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Today I Worship the Hammer

Eastwing 24oz Rip Hammer with Leather Grip

“Today I worship the hammer,” so ends American poet Carl Sandberg’s short poem “The Hammer“, which isn’t really about hammers so much as humankind’s dualistic nature as builder and destroyer. But, whatever, it’s a good opening line for a short meditation on high-quality hammers and their utility.

What you see above is my favorite hammer, a 24 ounce, Eastwing Leather-Handle Rip Hammer in a straight English pattern. I love it. It feels magnificent in my hand, a beautifully balanced, precision tooled piece of cold steel, made warm to the touch by a piece of cow hide leather.

A well-built, one-piece steel hammer is a pleasure to use. The force of the blow transfers exactly to where you apply it, a mis-strike won’t snap the head off, and the good balance means it’s easy to wield.

Hammers are the King of All Tools, the direct, straight-line descendent of that first rock our distant ancestor, homo habilis, picked up and banged on a coconut, or the bone of a mammoth, or the head of his neighbor. All we’ve done to the hammer since then is improve on the basic concept; added a handle, made it from hardened metal, and attached something that lets us put out the nail we’ve just bent with a clumsy blow.

The hammer: it builds, it destroys. Tools don’t get any better than that.

Everything Old (Can Be) New Again!

When it comes to amazing couch reupholstery, you can’t beat Susan’s primo DIY job! The hip chick from Freshly Picked managed to turn this:

Into this:

And apparently she learned to do it as part of a class she took with her husband. Lucky? I would SO like to take my boring little family room loveseat and turn it into something amazing. Want a little peek into how it was done, then look no further. Here’s a sweet time-lapse video of the couch during nine two-hour classes:

Have you ever tackled a DIY project on such a massive scale? Because I’m pretty sure I haven’t.

4 Ways to Make Small Feel Big

Built-Ins, Built-Ins, Built-Ins
Obviously you can bring a ton of furniture into a small house or apartment, but you can maximize the space you have with built-ins like cabinets and cupboards and window benches and bookcases. These don’t have to be as deep as standalone furniture so you’re not encroaching too much on the airspace of the room, and you end up with a place for everything and everything in its place. Have I mentioned that clutter is a major no-no for those of us who live in small houses and apartments?

Divide With Doors
In my house, the kitchen and the living room are open to each other in two ways: a big interior window sort of thing in the wall and the wide doorless doorway between the two rooms. The idea is that a small kitchen and a small living room will feel larger if they’re attached, but instead it ends up feeling like one cramped room because there’s no usage division. Installing a set of French doors in the doorway between the two rooms helps the mind see two separate spaces that are useful and sizable.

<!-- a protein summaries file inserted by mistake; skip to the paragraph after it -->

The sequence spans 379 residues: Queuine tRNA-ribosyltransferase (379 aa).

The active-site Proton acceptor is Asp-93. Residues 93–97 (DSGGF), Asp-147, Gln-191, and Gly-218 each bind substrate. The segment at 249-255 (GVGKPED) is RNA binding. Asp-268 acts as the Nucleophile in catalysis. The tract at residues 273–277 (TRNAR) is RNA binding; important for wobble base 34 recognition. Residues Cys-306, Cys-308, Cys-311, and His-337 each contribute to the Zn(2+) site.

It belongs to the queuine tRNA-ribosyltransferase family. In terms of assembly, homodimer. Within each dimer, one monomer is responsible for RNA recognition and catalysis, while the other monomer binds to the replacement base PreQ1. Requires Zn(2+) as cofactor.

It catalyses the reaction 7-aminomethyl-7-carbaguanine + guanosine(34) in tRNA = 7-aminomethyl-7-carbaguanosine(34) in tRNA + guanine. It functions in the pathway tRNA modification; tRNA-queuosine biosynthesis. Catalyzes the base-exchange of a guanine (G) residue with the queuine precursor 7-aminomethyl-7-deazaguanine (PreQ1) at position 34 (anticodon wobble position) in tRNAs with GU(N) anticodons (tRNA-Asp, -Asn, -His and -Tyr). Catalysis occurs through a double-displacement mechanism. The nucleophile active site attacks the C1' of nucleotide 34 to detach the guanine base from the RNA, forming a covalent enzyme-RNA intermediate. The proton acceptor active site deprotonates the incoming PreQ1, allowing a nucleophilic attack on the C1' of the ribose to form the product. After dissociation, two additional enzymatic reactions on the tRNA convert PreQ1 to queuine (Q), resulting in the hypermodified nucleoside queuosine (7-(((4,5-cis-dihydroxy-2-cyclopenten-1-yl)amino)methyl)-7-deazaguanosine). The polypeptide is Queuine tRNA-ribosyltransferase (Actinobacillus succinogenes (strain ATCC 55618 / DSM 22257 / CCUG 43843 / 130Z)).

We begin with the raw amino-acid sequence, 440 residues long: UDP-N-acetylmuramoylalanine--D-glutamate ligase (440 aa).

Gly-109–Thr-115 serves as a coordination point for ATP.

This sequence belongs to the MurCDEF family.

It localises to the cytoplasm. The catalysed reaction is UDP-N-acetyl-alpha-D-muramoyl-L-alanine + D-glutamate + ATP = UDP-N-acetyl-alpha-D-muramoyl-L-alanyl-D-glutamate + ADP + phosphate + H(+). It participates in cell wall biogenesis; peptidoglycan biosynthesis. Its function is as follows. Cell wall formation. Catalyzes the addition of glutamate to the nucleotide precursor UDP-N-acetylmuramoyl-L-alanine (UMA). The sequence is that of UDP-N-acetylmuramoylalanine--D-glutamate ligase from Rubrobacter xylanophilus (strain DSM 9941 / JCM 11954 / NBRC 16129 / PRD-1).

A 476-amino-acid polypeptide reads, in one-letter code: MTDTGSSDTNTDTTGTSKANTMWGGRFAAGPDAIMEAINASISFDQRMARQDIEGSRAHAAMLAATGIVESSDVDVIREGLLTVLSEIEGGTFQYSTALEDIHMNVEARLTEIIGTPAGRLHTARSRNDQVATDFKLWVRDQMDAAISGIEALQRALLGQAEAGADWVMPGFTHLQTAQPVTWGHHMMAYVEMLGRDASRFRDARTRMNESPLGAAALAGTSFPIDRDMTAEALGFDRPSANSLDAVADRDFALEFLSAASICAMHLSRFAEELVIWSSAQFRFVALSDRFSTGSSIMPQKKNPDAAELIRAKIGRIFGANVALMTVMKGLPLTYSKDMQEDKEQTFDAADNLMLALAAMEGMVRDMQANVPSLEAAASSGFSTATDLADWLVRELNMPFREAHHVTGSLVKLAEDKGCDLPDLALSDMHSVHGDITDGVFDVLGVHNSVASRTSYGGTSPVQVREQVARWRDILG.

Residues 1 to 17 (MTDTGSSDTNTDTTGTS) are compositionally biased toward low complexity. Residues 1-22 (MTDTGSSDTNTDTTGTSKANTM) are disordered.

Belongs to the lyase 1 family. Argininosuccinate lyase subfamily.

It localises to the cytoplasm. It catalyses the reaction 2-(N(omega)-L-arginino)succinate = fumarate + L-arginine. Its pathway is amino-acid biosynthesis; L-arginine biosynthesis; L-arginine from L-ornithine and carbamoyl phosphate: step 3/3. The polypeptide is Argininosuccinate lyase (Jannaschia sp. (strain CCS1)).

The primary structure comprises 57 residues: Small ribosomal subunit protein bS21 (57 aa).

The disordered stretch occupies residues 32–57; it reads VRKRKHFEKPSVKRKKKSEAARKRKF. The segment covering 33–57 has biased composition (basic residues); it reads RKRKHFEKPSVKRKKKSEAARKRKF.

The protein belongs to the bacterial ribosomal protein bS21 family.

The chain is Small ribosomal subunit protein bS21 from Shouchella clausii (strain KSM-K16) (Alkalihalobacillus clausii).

Let In the Light
While not a solution for the renter, the homeowner can install more or larger windows that let in light, air, and a view of the wider world that will make a small space feel more ample. Bumped out windows can do a lot to enlarge an awkward space, as can very tall windows.

Make Rooms Do Double Duty
The reality is that if you don’t have a lot of space, you don’t have the luxury of having a room just for X and another just for Y. That means that whenever possible, a room should have more than one purpose. You can put a pretty writing desk in your living room, for example. Your home office can double as your crafting room. A landing can play host to a chest of linens. Bookcases in the dining room. And so on.

What are your favorite tips for making a small house or apartment feel bigger?

The Tools Every Homeowner Needs

Since my tools tend to end up all over the house, and half of my basement is currently stuffed to the brim with baby gear due to the renovations finally underway, it’s hard to take a true inventory of our household tools. We seldom encounter a simple project that requires us to go out and buy tools, but there’s this part of me that is always a little worried that we’re missing something vital. It may just be that my dad is basically a low-key version of that fellow on Home Improvement or that I’m always worried about something – either way, it’s nice to give the ol’ toolchest a once over every now and then.

Luckily, if you’re only tackling the basics, according to the NY Times, you don’t need much. Sure, we talked a lot about redoing the upstairs ourselves, but when we started reading about drywall lift rentals, our zest for DIYing the second floor went right out the window. So for now, we need to make holes, fill holes, change what’s in holes, and maybe loosen and tighten this or that. Nothing major. The NY Times list is right up our alley – here’s the gist:

To start off, you need a hammer.

Buy a multihead screwdriver…, said Mr. Stone of M.I.T. It should have at least two different size bits for slotted and Phillips screws, as well as Robertson (square) and Torx bits.

Mr. Ball, of Pulte Group, actually recommends a cordless hammer drill, which is twice as expensive as a standard drill. “That really opens up the ability of the tool,” he said. “And it’ll last you a lifetime.”